M1 Money Stock and Fed Funds Rate

At this stage it looks like another 2 years of sunshine before the storm. But one false tweet and we could face an early winter.

Australia: Housing, Incomes & Growth

A quick snapshot of the Australian economy from the latest RBA chart pack.

Disposable income growth has declined to almost zero and consumption is likely to follow. Else Savings will be depleted.

Disposable Income & Consumption

Residential building approvals are slowing, most noticeably in apartments, reflecting an oversupply.

Residential Building Approvals

Housing loan approvals for owner-occupiers are rising, fueled no doubt by State first home-buyer incentives. States do not want the party, especially the flow from stamp duties, to end. But loan approvals for investors are topping after an APRA crackdown on investor mortgages, especially interest-only loans.

Housing loan approvals

The ratio of household debt to disposable income is precarious, and growing worse with each passing year.

Household debt to disposable income

House price growth continues at close to 10% a year, fueled by rising debt. When we refer to the “housing bubble” it is really a debt bubble driving housing prices. If debt growth slows so will housing prices.

House price growth

Declining business investment, as a percentage of GDP, warns of slowing economic growth in the years ahead. It is difficult, if not impossible, to achieve productivity growth without continuous new investment and technology improvement.

Business investment

Yet declining corporate bond spreads show no sign of increased lending risk.

Corporate bond spreads

Declining disposable income and consumption growth mean that voters are unlikely to be happy come next election. With each party trying to ride the populist wave, responsible economic management has taken a back seat. Throw in a housing bubble and declining business investment and the glass looks more than half-empty.

Every great cause begins as a movement, becomes a business, and eventually degenerates into a racket.

~ Eric Hoffer

VIX hits record low

The CBOE Volatility Index (VIX) made a new low of 9.30 indicating record low levels of stock volatility. High levels of stock buybacks and large ETF fund inflows may both have contributed, but this is only the third time in its 27-year history that index has broken below 10%. The first was in late 1993. The second, in late 2006, was followed a year later by a massive market snap-back. This time is no different. Volatility is unlikely to remain at such low levels and eventually we will see a market down-turn, accompanied by high volatility, but there is no crystal ball that can tell us whether this will be in one year or five.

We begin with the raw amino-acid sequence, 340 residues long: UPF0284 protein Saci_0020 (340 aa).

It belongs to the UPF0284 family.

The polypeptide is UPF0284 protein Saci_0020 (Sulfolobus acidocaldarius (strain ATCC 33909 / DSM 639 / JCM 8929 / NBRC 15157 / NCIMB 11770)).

CBOE Volatility Index (VIX)

Corporate bond spreads are also falling, with the spread between lowest investment grade Baa (10-year) and equivalent Treasury yields at their lowest point since 2008.

Corporate Bond Spreads

Source: St Louis Fed & Moody’s

The yield curve is flattening but remains comfortably above a flat or negative yield curve when
the yield differential (10-year minus 3-month yields) falls below zero. A negative yield curve is a reliable warning of recession within 12 months.

Yield Differential

Source: St Louis Fed

The Freight Transportation Services Index displays a steady increase in economic activity.

Freight Transportation Services Index

Source: St Louis Fed & US Bureau of the Census

And the S&P 500 continues its advance towards 2500.

S&P 500

Target 2400 + ( 2400 – 2300 )

More evidence of a bull market, except in Australia

One of my favorite indicators of financial market stress is Corporate bond spreads. The premium charged on the lowest level of investment-grade corporate bonds, over the equivalent 10-year Treasury yield, is a great measure of the level of financial market stress.

Moodys 10-year BAA minus Treasury yields

Levels below 2 percent — not seen since 2004 – 2007 and 1994 – 1998 before that — are indicative of a raging bull market. The current level of 2.24 percent is slightly higher, reflecting some caution, but way below elevated levels around 3 percent.

The Financial Stress Index from St Louis Fed measures the degree of stress in financial markets. Constructed from 18 weekly data series: seven interest rate series, six yield spreads and five other indicators. The average value of the index is designed to be zero (representing normal market conditions); values below zero suggest low financial stress, while values above zero suggest high market stress.

St Louis Financial Stress Index

Current levels, below -1, also indicate unusually low levels of financial market stress.

Leading Index

The Leading Index from the Philadelphia Fed has declined slightly in recent years but remains healthy, at above 1 percent.

Philadelphia Fed Leading Index

Currency in Circulation

Most recessions are preceded by growth in currency in circulation falling below 5 percent, warning that the economy is contracting.

Currency in Circulation

Current levels, above 5 percent, reflect healthy financial markets.


On the other side of the Pacific, currency growth is shrinking, below 5 percent for the first time in 7 years. A sustained fall would warn that the economy is contracting.